After graduating college and landing a job working with databases Izzy’s curiosity began to grow and she needed to find a way to satisfy it. Her experience with databases always sparked an interest in software development but she needed to find a learning an environment that fit and matched her values. After attending an Admissions Open House and meeting the We Can Code IT staff, she decided that We Can Code IT would the perfect place to provide her with what she needed to take the leap into learning code. Learn more about Izzy’s journey and how the learning environment impacted her experience by preparing her to become the FIRST woman developer at her new job with Scriptdrop.
I really loved the instructors. The staff to me was one of the best things about the coding camp.
I had a bachelors degree in human ecology and mainly worked in customer service until I got a help desk position at CoverMyMeds, and I moved from there to databases. So I had gone from customer services to like a tech-ish background.
I was looking for a bootcamp that aligned with my experience in tech and things that I was passionate about in tech, specifically more diversity and inclusion in tech. I often found myself as the only woman on the team and it was rough. So I looked at techelevator. There was a pretty strong lack of diversity on their website. When I found We Can Code It their mission statement was about diversity in tech. So that really spoke to me, and when I went to their information session I heard them talking about the community they set up with the students, and that they were really their for them. They specifically talked about a girl that was in a bad situation who graduated from the bootcamp. They were doing everything they could to get her out of that, and that really spoke to me.
I really loved the instructors. The staff to me was one of the best things about the coding camp. The modules were also set up pretty well. The overall structure was great. I really felt like I was being supported by the staff. It didn’t feel like they were just going through the motions to make sure things were getting done. They actually cared about what was going, and cared about my job too because I was still working full time. It was a rough two months, but it was also really exciting.
So about midway through bootcamp I had been in a toxic situation at my job and they were supporting me emotionally through it. I had a really bad day and two of the instructors had me come into the office and they had tea waiting for me. That meant a lot. By the time I finished the bootcamp I had made the decision to leave my job, which was really scary. The imposter syndrome was so bad. The instructors were really helpful in keeping me motivated. That was something that really stuck out to me.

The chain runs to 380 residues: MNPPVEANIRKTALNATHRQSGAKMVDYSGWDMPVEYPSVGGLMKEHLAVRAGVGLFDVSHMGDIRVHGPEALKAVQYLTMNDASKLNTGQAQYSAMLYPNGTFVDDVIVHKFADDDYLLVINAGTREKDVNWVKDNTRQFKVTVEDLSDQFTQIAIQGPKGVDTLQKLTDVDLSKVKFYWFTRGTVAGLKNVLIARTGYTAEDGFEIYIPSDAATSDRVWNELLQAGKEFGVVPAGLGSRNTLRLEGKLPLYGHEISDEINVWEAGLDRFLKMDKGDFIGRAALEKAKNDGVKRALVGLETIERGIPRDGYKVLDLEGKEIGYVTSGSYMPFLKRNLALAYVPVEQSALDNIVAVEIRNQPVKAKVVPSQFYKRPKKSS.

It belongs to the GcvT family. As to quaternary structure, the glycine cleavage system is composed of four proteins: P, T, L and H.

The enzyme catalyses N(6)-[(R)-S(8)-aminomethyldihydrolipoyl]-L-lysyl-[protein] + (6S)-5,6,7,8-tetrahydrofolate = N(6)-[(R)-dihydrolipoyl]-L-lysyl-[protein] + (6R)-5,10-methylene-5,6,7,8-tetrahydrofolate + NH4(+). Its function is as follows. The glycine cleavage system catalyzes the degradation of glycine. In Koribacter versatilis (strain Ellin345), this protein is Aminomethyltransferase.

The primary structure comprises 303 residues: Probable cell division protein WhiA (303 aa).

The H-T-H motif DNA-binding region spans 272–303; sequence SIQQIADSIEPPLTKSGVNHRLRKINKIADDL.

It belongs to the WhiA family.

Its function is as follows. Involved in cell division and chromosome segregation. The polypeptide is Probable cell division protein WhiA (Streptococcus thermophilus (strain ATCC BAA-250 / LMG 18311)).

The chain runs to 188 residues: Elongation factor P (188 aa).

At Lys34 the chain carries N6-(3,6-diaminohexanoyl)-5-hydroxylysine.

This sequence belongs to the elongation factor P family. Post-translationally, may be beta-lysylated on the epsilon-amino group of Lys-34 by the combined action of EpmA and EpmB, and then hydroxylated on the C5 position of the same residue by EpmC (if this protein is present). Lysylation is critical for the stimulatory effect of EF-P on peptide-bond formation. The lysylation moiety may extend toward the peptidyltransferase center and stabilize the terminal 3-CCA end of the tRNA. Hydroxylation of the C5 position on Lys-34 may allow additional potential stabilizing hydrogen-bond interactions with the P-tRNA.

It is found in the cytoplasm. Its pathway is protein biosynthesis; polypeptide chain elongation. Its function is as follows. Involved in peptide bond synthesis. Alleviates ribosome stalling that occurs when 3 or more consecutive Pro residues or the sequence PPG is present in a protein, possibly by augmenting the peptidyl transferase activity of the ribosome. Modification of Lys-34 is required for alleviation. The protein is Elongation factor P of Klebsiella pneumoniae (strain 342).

They absolutely cared that I was staying in a good head space and continued applying and kept coding. Having that emotional support to me was what really made the experience.
A lot of places that you would go to for school even in college you graduate and they say they’ll help you find a job, but they don’t. I went to OSU, and I got no response when I reached out to them about career services. Though, if I messaged one of the We Can Code IT instructors they would get back to me almost immediately. They absolutely cared that I was staying in a good head space and continued applying and kept coding. Having that emotional support to me was what really made the experience. I would’ve honestly given up about a month into my job search. If I hadn’t had their support behind me I probably would’ve been like maybe I suck at this and I’m just going to do something else. But they told me keep coding and keep applying. They told me I was better than I think, and so I did. I got a job, and it’s the best job I ever had.
I think technical jobs are a bit rough to apply for. I think the interview process was a lot harder than I expected. The rejection obviously is rough with any job search. After a while you kind of get into a rhythm with it, and you start to know what to expect. It got easier.
I ended up eventually figuring out that the kind of place I wanted to work wouldn’t interrogate me in an interview. It would be an experience that would be valuable whether or not I got the job. That’s exactly what happen at Scriptdrop, the job I have now. They gave me a take home code test, and I sent it back to them. They had me come in. I paired with some of the developers on their team, and they let me ask as many questions that I had while I was doing it. They went over code with me and taught me stuff while I was there. It was so cool. I felt like I came out so much more excited about the language they use and about what I had done for the code test then I had coming in, which was not my experience interviewing at a lot of other places.
I was number 34 at the company, so its a small company. I was also the first girl, which was kind of exciting. I was coming into a small team with a lot of work to be done. Almost immediately I was able to start writing code that would be merged into production. They weren’t handling me with kid gloves. They let me jump right in, which is what I like to do. They were good about asking me if that’s what I wanted to do as well. They weren’t like “we expect you to just do this,” it was more like “what works best for you.” So I got the chance to get right into development which I was so excited about. We have people working here who are really talented and intelligent people, and getting to learn from them has been amazing.
I think the most important thing about my job here is about hiring process and wanting more diversity. I asked if I could start a user group, Tech EI and host it at our office, and they immediately agreed. They sponsor it. They bring in all the food. They’ve been incredibly supportive.